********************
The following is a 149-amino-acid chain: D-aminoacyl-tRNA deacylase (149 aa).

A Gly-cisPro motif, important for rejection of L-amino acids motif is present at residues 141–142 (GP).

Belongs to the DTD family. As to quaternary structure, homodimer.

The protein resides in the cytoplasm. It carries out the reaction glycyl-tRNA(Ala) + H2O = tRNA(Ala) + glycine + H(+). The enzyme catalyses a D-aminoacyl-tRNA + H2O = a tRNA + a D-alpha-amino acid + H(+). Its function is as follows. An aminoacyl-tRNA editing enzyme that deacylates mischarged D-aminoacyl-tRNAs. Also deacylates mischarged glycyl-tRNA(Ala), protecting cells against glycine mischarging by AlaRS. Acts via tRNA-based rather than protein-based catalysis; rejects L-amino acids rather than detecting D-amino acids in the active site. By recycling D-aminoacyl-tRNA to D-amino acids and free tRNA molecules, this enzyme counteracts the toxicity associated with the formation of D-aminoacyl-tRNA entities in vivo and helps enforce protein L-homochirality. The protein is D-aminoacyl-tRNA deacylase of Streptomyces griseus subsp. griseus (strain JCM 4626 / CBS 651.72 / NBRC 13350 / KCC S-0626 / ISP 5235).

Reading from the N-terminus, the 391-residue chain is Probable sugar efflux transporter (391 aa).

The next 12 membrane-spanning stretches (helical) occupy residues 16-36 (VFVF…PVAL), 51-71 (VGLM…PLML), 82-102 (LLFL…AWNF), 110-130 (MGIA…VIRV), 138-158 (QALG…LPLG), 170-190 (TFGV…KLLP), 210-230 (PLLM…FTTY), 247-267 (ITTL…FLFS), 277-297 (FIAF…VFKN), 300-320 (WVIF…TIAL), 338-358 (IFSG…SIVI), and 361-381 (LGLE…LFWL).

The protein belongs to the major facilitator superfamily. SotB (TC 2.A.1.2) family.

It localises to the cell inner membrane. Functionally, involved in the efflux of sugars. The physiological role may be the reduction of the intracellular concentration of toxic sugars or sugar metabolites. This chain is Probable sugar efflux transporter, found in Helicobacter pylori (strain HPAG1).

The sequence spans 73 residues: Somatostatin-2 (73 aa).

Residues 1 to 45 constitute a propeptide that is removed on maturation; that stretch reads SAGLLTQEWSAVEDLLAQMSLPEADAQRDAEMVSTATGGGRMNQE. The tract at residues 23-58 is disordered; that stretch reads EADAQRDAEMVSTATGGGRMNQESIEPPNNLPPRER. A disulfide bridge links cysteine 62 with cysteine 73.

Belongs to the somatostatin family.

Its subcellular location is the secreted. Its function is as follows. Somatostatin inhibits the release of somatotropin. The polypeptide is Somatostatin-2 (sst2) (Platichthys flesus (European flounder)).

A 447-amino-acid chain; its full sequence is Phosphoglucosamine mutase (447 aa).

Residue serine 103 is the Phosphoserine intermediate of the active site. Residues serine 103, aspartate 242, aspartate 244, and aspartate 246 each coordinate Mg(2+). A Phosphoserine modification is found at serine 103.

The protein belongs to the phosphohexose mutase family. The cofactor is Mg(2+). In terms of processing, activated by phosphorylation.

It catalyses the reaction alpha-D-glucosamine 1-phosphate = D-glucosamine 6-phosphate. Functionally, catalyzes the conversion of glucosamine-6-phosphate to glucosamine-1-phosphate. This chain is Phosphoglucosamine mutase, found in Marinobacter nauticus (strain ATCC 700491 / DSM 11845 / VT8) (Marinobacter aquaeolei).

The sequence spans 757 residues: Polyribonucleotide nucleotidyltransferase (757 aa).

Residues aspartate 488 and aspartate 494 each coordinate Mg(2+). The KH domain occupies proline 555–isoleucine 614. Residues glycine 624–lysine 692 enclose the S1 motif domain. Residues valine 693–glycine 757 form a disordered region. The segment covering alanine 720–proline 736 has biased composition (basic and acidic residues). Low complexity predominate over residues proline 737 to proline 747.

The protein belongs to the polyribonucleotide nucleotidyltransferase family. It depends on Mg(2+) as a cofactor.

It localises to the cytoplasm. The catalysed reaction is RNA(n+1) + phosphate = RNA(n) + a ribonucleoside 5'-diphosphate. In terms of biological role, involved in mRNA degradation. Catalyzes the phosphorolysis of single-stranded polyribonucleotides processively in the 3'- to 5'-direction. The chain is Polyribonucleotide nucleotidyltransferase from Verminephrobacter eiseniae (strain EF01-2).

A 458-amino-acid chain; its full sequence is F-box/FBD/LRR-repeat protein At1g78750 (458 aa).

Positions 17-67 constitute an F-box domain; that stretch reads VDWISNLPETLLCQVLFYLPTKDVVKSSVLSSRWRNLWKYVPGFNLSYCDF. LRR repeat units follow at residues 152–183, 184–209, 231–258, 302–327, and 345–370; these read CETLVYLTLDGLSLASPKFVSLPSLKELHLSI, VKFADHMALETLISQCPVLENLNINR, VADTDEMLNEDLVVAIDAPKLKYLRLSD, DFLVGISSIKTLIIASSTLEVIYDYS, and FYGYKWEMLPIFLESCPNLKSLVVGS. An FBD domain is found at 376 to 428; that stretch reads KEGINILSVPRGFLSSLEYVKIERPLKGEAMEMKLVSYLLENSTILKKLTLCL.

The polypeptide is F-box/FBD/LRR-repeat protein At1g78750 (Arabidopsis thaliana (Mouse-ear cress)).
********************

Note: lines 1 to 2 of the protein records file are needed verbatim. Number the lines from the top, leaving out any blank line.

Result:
The following is a 149-amino-acid chain: D-aminoacyl-tRNA deacylase (149 aa).

A Gly-cisPro motif, important for rejection of L-amino acids motif is present at residues 141–142 (GP).